North claims it’s building light-water nuke reactorNorth Korea said it has started building a light-water nuclear reactor at its main nuclear site, a U.S. nuclear expert who visited the North last week told the Japanese media on Saturday.
Siegfried Hecker, former director of the Los Alamos National Laboratory in the United States, said he was told by Pyongyang officials that they were constructing a small experimental light-water reactor, according to Kyodo News agency. He said the construction of the reactor, which could generate 25 to 30 megawatts of electricity, will take several years to complete, Kyodo reported.
Hecker was invited by the North and stayed from Tuesday to Saturday.
Analysts say the claim would suggest an increasing sophistication in the North’s nuclear technology because in the past it was not thought capable of building a light water reactor.
The report follows suspicious construction activity at the Yongbyon nuclear site, as noted by the former U.S. nuclear envoy Charles “Jack” Pritchard. Pritchard said upon returning from a visit to the North from Nov. 2-6 that he saw a new structure being erected in Yongbyon.
The Institute for Science and International Security, a Washington-based think tank, said on its Web site in late September that the North appeared to be constructing two small buildings next to the Yongbyon nuclear reactor. It failed, however, to confirm what the buildings are for. Yongbyon, the North’s main reactor, is located about 60 miles north of Pyongyang.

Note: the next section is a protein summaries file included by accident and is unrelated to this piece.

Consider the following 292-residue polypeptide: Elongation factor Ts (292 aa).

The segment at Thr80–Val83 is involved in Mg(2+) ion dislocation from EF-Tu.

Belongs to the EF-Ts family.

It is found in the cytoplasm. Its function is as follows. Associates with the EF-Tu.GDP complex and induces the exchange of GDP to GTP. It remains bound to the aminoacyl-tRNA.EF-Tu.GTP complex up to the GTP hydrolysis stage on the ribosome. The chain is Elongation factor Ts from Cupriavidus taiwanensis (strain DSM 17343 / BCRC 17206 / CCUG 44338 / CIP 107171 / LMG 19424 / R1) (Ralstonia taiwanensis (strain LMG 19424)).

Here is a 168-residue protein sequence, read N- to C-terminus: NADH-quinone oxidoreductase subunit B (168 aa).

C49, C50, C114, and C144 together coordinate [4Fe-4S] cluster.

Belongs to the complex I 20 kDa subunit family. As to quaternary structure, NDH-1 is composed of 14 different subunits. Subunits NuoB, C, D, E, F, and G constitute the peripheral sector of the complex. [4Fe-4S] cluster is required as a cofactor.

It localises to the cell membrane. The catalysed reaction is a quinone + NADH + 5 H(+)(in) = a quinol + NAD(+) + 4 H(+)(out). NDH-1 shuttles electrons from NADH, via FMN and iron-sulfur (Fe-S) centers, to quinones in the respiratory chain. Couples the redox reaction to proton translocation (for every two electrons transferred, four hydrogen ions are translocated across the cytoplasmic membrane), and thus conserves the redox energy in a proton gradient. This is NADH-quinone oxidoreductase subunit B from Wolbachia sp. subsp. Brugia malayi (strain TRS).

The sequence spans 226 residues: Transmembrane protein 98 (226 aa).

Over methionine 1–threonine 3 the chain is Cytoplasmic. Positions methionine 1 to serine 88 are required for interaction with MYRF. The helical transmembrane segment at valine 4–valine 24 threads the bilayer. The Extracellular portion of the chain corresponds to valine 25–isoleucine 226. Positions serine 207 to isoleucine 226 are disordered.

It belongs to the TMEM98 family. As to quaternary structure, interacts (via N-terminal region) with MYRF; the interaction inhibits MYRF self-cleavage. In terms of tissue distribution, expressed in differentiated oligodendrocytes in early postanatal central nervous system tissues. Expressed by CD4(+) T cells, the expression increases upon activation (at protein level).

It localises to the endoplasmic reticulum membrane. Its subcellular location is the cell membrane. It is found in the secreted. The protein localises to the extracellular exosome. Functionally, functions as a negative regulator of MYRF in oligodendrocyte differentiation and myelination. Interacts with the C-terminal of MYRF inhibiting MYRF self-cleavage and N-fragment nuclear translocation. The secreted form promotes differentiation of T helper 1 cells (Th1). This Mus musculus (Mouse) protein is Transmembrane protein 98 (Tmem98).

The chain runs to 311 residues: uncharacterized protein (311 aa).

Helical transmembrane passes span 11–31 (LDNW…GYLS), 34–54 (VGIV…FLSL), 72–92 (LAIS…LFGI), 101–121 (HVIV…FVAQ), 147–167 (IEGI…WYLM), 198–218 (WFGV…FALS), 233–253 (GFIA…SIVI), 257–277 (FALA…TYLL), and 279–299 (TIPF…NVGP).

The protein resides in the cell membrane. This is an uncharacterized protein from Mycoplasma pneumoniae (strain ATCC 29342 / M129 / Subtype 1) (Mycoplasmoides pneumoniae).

“The North has been observed to be digging a site for something, but what it’s for remains unknown,” an unidentified intelligence official was quoted as saying by Yonhap News Agency. “We need to investigate further.”
Some analysts, however, say the claim made to Hecker must have some significance considering the role he has played in the past.
When visiting the North in January 2004, Hecker was shown a sample of plutonium extracted from spent nuclear fuel at the Yongbyon facility, signalling that a nuclear test by the North was likely. (Plutonium is material used to make an atom bomb. The North is suspected to have produced plutonium at Yongbyon.)
The North conducted its first nuclear test in October 2006.
Because a light-water reactor mainly uses uranium for its fuel, this would be an expansion of the North’s plutonium-based nuclear program.
Light-water reactors normally use low-enriched uranium, which is of no use to North Korea’s weapons program. Light-water reactors, therefore, are used for energy, which is why the international community promised to build two light-water reactors in return for Pyongyang’s freezing of its nuclear programs in the 1994 Agreed Framework.
The technology to convert low-enriched uranium to highly enriched uranium, which can be used to make a nuclear bomb, is only known by a small number of countries. The North is not known to be among them.
Kim Yong-hyeon, a professor of North Korean studies at Dongguk University, said in an interview with YTN that the North Korean claim is a message to the U.S. that Pyongyang will keep working on its nuclear program unless Washington resumes the six-party denuclearization talks.
President Lee Myung-bak said in an interview with Asahi Shimbun over the weekend that talks can proceed when the North shows it’s serious about giving up its nuclear program.
By Moon Gwang-lip [email@example.com]